I could see why that impression could quicly spread about her. She had a rich, deep voice, one that carried authority. Scanning her history and long list of accomplishments while helping out I see a sound resume. Twenty years and more working as an advocate for women and children, she was executive director of Illinois Maternal and Child Health Coalition. She had helped create Illinois' Kid Care Program, guaranteeing access to health care for children throughout her state even while the nation is twirling about how to do the same. She was a strong voice for maintaining women's reproductive health care rights. Some of what she had done could be pretty controversial, but she hadn't backed down. Little she may be, but she had proven herself to be a political heavyweight.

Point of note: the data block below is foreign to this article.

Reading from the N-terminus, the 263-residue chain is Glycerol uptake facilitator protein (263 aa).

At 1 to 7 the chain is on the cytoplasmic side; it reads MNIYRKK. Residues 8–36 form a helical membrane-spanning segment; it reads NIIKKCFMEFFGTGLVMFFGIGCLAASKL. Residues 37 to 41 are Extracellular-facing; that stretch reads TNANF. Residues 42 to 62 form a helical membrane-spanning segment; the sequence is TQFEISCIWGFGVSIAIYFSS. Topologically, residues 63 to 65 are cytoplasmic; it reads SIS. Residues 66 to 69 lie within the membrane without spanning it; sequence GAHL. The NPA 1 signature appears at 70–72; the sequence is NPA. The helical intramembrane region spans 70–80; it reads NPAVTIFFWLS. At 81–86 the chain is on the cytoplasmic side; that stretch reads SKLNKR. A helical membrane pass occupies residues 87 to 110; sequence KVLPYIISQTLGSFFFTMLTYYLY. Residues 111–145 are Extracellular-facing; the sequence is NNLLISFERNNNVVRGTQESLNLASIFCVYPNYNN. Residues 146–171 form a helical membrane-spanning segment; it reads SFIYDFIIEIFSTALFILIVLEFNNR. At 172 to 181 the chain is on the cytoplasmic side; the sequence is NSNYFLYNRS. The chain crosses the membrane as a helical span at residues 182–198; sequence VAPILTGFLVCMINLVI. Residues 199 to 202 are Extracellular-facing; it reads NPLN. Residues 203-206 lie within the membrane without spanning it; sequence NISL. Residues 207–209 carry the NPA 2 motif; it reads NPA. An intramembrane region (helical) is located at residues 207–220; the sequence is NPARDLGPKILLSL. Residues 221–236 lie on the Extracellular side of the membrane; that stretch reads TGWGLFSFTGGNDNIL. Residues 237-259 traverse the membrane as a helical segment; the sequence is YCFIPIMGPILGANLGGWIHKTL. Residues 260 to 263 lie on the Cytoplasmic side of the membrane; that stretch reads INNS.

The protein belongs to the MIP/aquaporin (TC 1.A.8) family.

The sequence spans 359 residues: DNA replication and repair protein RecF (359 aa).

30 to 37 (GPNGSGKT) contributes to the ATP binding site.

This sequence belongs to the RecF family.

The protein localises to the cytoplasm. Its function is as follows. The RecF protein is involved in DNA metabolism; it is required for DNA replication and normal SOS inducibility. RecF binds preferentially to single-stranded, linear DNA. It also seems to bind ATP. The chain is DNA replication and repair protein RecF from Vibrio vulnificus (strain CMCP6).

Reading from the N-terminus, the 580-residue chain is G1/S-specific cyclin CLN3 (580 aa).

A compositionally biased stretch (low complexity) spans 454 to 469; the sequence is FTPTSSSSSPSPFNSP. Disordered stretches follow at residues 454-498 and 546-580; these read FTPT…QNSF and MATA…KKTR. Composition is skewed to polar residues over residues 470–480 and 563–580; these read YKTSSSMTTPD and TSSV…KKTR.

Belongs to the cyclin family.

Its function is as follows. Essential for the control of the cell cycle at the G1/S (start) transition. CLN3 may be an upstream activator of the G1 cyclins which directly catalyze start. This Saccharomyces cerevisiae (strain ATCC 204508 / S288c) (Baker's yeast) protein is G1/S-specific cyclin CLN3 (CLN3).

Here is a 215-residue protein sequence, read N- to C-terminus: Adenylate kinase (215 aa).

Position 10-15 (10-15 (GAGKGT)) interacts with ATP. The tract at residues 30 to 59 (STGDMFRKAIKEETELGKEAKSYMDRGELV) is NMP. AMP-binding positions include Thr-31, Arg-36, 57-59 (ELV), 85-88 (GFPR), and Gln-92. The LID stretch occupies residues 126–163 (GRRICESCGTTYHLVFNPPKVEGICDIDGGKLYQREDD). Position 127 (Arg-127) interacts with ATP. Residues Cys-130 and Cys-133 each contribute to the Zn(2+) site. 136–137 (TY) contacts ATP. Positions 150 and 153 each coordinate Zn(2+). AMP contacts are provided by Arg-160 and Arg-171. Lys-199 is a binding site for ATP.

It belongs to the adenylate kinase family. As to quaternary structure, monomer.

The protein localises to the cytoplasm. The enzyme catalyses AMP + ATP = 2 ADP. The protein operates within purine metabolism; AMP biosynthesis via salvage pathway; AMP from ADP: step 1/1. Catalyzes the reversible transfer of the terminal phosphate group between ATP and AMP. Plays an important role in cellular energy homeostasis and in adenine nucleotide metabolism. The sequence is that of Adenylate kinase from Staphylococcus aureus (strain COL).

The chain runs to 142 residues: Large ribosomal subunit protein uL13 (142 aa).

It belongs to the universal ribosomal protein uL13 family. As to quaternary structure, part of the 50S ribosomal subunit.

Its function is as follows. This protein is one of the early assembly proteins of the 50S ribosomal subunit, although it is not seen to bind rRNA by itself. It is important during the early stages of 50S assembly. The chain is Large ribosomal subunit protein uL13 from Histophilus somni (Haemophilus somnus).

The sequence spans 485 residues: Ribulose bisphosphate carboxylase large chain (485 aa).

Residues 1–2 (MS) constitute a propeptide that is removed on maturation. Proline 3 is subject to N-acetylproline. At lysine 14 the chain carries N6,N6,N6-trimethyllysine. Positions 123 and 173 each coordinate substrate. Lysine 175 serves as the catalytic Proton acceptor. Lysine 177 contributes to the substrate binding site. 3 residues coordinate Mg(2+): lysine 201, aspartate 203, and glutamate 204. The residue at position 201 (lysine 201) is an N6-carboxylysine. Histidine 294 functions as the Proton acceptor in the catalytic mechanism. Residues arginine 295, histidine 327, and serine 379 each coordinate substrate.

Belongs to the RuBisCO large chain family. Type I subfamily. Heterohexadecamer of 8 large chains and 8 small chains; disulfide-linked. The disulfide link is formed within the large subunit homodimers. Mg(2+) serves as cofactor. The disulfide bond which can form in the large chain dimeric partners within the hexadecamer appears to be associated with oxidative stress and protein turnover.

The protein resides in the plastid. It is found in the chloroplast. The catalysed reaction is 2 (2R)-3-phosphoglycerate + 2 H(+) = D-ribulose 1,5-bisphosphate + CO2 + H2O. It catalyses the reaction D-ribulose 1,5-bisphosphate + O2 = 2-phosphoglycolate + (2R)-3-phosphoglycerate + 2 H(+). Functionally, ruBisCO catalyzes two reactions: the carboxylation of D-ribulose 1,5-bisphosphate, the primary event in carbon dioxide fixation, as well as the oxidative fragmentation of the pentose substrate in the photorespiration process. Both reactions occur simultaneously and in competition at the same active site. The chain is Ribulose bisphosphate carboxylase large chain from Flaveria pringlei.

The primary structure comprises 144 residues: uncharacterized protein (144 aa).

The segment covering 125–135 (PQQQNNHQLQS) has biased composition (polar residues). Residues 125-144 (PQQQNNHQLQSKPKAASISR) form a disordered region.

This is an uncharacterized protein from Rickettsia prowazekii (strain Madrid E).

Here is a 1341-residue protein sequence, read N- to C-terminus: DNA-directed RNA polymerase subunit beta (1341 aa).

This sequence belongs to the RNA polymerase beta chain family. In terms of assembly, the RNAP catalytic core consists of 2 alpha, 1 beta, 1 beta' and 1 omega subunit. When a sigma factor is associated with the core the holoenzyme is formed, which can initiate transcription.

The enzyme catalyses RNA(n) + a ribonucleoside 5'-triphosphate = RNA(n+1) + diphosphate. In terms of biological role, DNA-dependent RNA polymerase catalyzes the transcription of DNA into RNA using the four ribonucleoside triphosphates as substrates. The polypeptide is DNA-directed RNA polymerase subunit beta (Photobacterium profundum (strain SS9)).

Her opponents? I got to see them later that day at a public debate sponsored by Women's League of Voters. All dudes. Couple of them were still in their mid-twenties. Oh, please. These boys are telling women they understand a woman's reproductive rights? They were talking experience? My daughter was running the room from end to end, passing out leaflets and brochures, talking to people about her candidate, and to be sure, I was peacock proud of her hard work for a cause that had captured her heart and mind. But even she understood that, still a half year from her own 30th birthday, she was very much at the stage of learning the ropes. She was in a great place to bring her youthful energy to a campaign, but a long way from being the star of the show. What is it that no one wants to pay their dues anymore and put in the time? Experience is not negotiable. It's not a luxury. When you are making decisions for thousands of people looking to you for leadership, you better have real, hard-won, sweat-it-out experience, and no shortcuts. This is no stepping stone here. This is a real job.